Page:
Intervention de Gerry Mackie, University of California, San Diego, 23 mai 2008

Economic theories declare that voters in a democracy are rationally ignorant (or worse, irrational) about politics, but that consumers possess perfect information about decisions in the market. C
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Democratic Reason : The Mechanisms of Collective Intelligence in Politics (audio)

La sagesse collective : principes et mécanismes

Colloque des 22-23 mai 2008, organisé par l'Institut du Monde Contemporain du Collège de France, sous la direction du Professeur Jon Elster.
Intervention de Hélène Landemore.

In this paper, Landemore argues that democratic institutions can be seen as ways to channel “democratic reason,” or the distributed intelligence of the many—a concept that she builds in part on the insights of the cognitive sciences. S
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European Questions – Turkish angles: Europe's citizens
Editor's note: Unfortunately the last few minutes of the lecture are missing from the podcast. This series of events explores how our understanding of Europe's identity can be enhanced and developed in a new way by taking in a distinctively Turkish perspective. Richard Bellamy is professor of political science and director of the School of Public Policy at UCL. Thomas Diez is professor of political science and international relations at the University of Tübingen. Maurice Fraser is a senior fel
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Alternative discussion formats: museum exhibit design
Designing museum exhibits encourages students to think creatively and to use a wide range of thinking skills.
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The Subaltern Learns to Speak: African Voice and the Haitian Revolution in The Kingdom of this World
The subaltern may not be able to speak in a world inundated by Western philosophy, thought, and political organization, but in The Kingdom of This World, Alejo Carpentier offers the possibility of unlearning the language of the hegemony. In this novel, African voice solidifies African resistance in Haiti, and that voice is symbolized through the novel's agnus dei, Ti Noel. This African slave's first words are a daring question that begins to highlight his potential for rebelli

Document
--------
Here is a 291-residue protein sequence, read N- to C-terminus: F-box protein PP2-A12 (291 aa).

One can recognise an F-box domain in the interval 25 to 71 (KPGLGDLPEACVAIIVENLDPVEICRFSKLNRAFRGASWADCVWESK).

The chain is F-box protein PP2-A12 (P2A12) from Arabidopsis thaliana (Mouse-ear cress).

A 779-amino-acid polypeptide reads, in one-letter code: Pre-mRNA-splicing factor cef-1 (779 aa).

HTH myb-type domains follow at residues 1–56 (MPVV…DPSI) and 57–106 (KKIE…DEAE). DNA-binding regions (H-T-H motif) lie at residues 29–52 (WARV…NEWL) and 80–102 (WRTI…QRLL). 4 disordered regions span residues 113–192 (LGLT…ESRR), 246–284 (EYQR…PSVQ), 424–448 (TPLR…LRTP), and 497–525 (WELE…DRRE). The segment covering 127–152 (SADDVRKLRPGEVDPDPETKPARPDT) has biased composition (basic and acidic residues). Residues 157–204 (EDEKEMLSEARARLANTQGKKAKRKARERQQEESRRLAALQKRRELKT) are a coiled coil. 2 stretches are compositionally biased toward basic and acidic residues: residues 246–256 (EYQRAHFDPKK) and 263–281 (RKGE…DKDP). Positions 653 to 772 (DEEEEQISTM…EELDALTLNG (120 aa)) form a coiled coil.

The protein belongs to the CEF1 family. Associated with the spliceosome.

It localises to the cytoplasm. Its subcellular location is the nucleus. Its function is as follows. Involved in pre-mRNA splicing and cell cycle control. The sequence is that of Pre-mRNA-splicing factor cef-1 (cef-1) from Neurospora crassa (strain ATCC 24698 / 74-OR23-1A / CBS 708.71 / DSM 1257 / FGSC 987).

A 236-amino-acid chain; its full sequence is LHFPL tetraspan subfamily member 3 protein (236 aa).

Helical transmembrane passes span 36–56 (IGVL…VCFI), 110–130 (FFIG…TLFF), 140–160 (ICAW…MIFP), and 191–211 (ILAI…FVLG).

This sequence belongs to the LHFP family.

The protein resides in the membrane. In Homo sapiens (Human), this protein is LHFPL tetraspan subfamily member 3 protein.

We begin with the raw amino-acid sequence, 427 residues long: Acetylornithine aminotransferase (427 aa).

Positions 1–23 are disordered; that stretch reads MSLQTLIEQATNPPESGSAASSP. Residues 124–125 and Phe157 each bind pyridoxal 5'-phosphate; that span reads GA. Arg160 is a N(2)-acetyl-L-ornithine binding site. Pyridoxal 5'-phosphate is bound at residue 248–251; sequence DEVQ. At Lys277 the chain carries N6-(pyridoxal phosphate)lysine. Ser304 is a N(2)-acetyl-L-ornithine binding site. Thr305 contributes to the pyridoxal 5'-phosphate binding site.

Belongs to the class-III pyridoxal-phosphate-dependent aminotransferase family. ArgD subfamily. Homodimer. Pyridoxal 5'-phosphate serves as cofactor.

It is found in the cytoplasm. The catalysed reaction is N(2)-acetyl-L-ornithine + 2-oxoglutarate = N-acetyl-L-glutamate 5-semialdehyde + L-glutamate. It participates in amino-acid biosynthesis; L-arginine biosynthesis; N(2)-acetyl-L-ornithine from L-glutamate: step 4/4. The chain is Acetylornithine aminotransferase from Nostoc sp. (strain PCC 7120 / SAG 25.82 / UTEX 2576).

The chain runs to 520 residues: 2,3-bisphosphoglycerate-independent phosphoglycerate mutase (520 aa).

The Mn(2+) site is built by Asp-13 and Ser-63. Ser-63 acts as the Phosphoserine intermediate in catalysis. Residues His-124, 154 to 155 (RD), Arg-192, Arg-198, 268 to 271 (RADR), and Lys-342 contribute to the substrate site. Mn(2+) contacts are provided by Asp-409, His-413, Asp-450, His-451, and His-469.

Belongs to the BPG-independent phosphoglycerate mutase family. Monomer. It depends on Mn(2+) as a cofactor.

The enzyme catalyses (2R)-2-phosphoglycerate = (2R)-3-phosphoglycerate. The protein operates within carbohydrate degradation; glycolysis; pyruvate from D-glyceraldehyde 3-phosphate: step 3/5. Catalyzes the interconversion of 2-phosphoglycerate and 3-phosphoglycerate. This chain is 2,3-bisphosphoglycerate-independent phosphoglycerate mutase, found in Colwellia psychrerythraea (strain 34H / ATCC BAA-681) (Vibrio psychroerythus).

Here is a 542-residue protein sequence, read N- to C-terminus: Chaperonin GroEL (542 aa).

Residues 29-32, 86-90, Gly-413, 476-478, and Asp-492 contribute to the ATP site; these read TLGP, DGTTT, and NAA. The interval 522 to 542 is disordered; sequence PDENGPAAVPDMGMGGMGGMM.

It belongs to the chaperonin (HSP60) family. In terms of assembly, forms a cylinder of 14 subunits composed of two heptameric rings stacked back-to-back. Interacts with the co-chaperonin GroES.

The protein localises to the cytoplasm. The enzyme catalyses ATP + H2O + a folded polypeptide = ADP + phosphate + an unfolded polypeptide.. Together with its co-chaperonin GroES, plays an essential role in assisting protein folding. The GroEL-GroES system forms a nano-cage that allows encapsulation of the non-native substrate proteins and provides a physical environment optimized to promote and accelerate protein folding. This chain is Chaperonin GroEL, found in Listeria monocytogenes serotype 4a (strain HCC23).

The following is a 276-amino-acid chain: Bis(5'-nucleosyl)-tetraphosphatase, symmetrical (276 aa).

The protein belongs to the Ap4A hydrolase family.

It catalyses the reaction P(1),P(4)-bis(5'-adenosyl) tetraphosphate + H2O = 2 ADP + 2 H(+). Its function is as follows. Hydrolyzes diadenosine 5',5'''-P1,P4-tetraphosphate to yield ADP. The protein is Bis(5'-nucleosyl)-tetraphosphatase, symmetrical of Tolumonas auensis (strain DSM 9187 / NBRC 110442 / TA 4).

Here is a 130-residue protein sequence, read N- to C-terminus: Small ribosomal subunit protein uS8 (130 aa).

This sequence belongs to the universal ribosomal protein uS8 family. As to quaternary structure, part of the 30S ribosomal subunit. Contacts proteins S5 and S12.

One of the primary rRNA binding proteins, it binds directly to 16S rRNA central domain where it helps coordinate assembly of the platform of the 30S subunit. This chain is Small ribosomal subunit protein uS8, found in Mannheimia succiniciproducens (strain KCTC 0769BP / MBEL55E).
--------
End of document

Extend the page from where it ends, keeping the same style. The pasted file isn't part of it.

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Topics in Medieval Japanese History
This book differs from many other textbooks in that it contains relatively less political, institutional and military history and relatively more social and cultural history than is typically the case. Within the cultural history of medieval Japan, Buddhism is of the utmost importance. This book therefore contains an introduction to the origin and major teachings of Buddhism. Subsequent chapters expand on this introduction in the context of Japanese history.
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Parental Literacy and Infant Health: An Evidence-Based Healthy Start Intervention
Syracuse Healthy Start, a federally funded infant mortality prevention project in Onondaga County, New York, has undertaken a range of interventions to address parental low literacy as a risk factor for infant mortality. A growing number of studies advocate for health-related information that is easy to read, of a low literacy level, and culturally appropriate. Creation of an evidence-based public health intervention involves analyzing local data, reviewing published studies, assessing available
Author(s): Levandowski, Brooke A.,Sharma, Priya,Lane, Sandra

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Redistricting Game
The Redistricting Game is designed to educate, engage and empower citizens around the issue of political redistricting. Currently, the political system in most states allows the state legislators themselves to draw the lines. This system is subject to a wide range of abuses and manipulations that encourage incumbents to draw districts which protect their seats rather than risk an open contest. By explore how the system works, as well as how open it is to abuse, The Redistricting Game allows play
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A Debate about the Definition of 'Britishness'
As the composition of British society transforms with immigration and transnational identities, ideas about the notion of 'Britishness' are changing too. In the interest of a cohesive citizenry, must the UK return to 'core British values'? Or should Britain's identity change with its population? Should a British identity even exist? Sir Bernard Crick is emeritus professor of Birkbeck College and author of Life in the United Kingdom: A Journey to Citizenship, the basis for the UK citizenship exam